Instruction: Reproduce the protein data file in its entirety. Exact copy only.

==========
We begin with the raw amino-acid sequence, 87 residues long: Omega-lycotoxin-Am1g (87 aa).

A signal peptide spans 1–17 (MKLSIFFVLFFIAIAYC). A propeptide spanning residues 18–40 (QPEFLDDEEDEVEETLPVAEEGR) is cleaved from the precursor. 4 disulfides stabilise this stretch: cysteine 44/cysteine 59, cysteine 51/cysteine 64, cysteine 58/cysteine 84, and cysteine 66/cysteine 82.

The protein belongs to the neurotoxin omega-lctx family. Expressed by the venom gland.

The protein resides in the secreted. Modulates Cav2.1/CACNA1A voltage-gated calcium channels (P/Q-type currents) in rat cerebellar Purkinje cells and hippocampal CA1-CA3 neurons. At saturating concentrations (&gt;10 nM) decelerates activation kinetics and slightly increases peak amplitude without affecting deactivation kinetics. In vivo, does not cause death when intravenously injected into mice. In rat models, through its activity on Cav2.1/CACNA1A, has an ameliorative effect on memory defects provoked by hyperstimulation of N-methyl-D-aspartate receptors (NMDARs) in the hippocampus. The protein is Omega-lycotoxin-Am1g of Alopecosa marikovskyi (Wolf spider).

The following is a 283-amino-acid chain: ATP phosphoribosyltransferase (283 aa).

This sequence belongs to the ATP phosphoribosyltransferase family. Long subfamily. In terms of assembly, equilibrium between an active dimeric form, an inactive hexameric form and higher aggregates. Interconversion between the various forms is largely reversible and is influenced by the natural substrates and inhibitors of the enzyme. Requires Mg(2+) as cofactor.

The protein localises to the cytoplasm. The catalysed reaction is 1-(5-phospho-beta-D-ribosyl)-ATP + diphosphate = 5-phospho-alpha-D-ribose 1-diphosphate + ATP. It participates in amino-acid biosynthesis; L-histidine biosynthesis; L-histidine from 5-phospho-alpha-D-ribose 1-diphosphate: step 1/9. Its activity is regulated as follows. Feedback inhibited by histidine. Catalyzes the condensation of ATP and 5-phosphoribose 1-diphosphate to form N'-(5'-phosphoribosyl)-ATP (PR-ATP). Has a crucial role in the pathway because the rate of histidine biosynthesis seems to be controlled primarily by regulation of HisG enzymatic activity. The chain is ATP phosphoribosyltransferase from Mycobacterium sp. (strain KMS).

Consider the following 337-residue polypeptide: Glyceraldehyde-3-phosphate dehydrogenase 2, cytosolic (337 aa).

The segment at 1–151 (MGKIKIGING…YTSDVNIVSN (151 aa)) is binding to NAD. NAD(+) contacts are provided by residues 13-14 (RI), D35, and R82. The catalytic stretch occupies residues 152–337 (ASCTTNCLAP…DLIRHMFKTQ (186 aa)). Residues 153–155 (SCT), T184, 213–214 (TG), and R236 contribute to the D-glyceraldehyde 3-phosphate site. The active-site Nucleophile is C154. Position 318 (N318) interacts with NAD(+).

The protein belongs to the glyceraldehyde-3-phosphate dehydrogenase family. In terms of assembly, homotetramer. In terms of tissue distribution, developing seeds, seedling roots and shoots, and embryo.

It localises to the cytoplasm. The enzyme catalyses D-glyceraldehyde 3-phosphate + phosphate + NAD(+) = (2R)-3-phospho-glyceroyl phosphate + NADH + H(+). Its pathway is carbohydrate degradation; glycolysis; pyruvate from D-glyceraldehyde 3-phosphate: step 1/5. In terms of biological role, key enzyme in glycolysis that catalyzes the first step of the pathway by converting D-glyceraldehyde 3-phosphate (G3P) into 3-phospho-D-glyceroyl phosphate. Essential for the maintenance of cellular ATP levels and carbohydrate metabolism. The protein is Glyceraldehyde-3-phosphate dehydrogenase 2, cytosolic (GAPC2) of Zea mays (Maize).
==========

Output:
We begin with the raw amino-acid sequence, 87 residues long: Omega-lycotoxin-Am1g (87 aa).

A signal peptide spans 1–17 (MKLSIFFVLFFIAIAYC). A propeptide spanning residues 18–40 (QPEFLDDEEDEVEETLPVAEEGR) is cleaved from the precursor. 4 disulfides stabilise this stretch: cysteine 44/cysteine 59, cysteine 51/cysteine 64, cysteine 58/cysteine 84, and cysteine 66/cysteine 82.

The protein belongs to the neurotoxin omega-lctx family. Expressed by the venom gland.

The protein resides in the secreted. Modulates Cav2.1/CACNA1A voltage-gated calcium channels (P/Q-type currents) in rat cerebellar Purkinje cells and hippocampal CA1-CA3 neurons. At saturating concentrations (&gt;10 nM) decelerates activation kinetics and slightly increases peak amplitude without affecting deactivation kinetics. In vivo, does not cause death when intravenously injected into mice. In rat models, through its activity on Cav2.1/CACNA1A, has an ameliorative effect on memory defects provoked by hyperstimulation of N-methyl-D-aspartate receptors (NMDARs) in the hippocampus. The protein is Omega-lycotoxin-Am1g of Alopecosa marikovskyi (Wolf spider).

The following is a 283-amino-acid chain: ATP phosphoribosyltransferase (283 aa).

This sequence belongs to the ATP phosphoribosyltransferase family. Long subfamily. In terms of assembly, equilibrium between an active dimeric form, an inactive hexameric form and higher aggregates. Interconversion between the various forms is largely reversible and is influenced by the natural substrates and inhibitors of the enzyme. Requires Mg(2+) as cofactor.

The protein localises to the cytoplasm. The catalysed reaction is 1-(5-phospho-beta-D-ribosyl)-ATP + diphosphate = 5-phospho-alpha-D-ribose 1-diphosphate + ATP. It participates in amino-acid biosynthesis; L-histidine biosynthesis; L-histidine from 5-phospho-alpha-D-ribose 1-diphosphate: step 1/9. Its activity is regulated as follows. Feedback inhibited by histidine. Catalyzes the condensation of ATP and 5-phosphoribose 1-diphosphate to form N'-(5'-phosphoribosyl)-ATP (PR-ATP). Has a crucial role in the pathway because the rate of histidine biosynthesis seems to be controlled primarily by regulation of HisG enzymatic activity. The chain is ATP phosphoribosyltransferase from Mycobacterium sp. (strain KMS).

Consider the following 337-residue polypeptide: Glyceraldehyde-3-phosphate dehydrogenase 2, cytosolic (337 aa).

The segment at 1–151 (MGKIKIGING…YTSDVNIVSN (151 aa)) is binding to NAD. NAD(+) contacts are provided by residues 13-14 (RI), D35, and R82. The catalytic stretch occupies residues 152–337 (ASCTTNCLAP…DLIRHMFKTQ (186 aa)). Residues 153–155 (SCT), T184, 213–214 (TG), and R236 contribute to the D-glyceraldehyde 3-phosphate site. The active-site Nucleophile is C154. Position 318 (N318) interacts with NAD(+).

The protein belongs to the glyceraldehyde-3-phosphate dehydrogenase family. In terms of assembly, homotetramer. In terms of tissue distribution, developing seeds, seedling roots and shoots, and embryo.

It localises to the cytoplasm. The enzyme catalyses D-glyceraldehyde 3-phosphate + phosphate + NAD(+) = (2R)-3-phospho-glyceroyl phosphate + NADH + H(+). Its pathway is carbohydrate degradation; glycolysis; pyruvate from D-glyceraldehyde 3-phosphate: step 1/5. In terms of biological role, key enzyme in glycolysis that catalyzes the first step of the pathway by converting D-glyceraldehyde 3-phosphate (G3P) into 3-phospho-D-glyceroyl phosphate. Essential for the maintenance of cellular ATP levels and carbohydrate metabolism. The protein is Glyceraldehyde-3-phosphate dehydrogenase 2, cytosolic (GAPC2) of Zea mays (Maize).